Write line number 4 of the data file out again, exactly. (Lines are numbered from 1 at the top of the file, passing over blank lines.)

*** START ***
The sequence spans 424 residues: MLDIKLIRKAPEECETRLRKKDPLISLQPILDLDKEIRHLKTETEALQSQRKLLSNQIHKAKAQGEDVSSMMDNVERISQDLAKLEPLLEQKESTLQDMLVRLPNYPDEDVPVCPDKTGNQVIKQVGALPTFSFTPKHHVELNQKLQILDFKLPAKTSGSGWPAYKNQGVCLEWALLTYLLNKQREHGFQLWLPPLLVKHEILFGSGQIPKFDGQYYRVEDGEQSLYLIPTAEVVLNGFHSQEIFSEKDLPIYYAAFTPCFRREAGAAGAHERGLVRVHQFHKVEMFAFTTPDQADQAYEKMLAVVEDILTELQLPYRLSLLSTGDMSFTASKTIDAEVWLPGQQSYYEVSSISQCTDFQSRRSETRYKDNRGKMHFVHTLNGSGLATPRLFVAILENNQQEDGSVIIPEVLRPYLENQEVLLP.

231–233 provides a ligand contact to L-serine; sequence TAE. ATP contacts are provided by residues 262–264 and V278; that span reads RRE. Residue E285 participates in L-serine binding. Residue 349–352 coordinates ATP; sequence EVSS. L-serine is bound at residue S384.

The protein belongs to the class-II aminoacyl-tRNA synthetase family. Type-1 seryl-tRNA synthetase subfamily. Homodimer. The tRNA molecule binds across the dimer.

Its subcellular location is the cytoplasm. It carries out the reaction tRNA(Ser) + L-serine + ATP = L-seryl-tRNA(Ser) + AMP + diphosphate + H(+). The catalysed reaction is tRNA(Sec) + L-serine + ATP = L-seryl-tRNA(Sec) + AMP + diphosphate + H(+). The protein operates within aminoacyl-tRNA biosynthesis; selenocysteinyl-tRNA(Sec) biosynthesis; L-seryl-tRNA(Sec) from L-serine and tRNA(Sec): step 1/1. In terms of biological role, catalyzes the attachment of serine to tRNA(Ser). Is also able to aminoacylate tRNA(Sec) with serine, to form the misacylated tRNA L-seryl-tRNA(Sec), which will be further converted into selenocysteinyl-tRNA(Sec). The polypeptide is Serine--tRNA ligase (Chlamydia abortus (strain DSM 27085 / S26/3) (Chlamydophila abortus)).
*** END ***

Its subcellular location is the cytoplasm. It carries out the reaction tRNA(Ser) + L-serine + ATP = L-seryl-tRNA(Ser) + AMP + diphosphate + H(+). The catalysed reaction is tRNA(Sec) + L-serine + ATP = L-seryl-tRNA(Sec) + AMP + diphosphate + H(+). The protein operates within aminoacyl-tRNA biosynthesis; selenocysteinyl-tRNA(Sec) biosynthesis; L-seryl-tRNA(Sec) from L-serine and tRNA(Sec): step 1/1. In terms of biological role, catalyzes the attachment of serine to tRNA(Ser). Is also able to aminoacylate tRNA(Sec) with serine, to form the misacylated tRNA L-seryl-tRNA(Sec), which will be further converted into selenocysteinyl-tRNA(Sec). The polypeptide is Serine--tRNA ligase (Chlamydia abortus (strain DSM 27085 / S26/3) (Chlamydophila abortus)).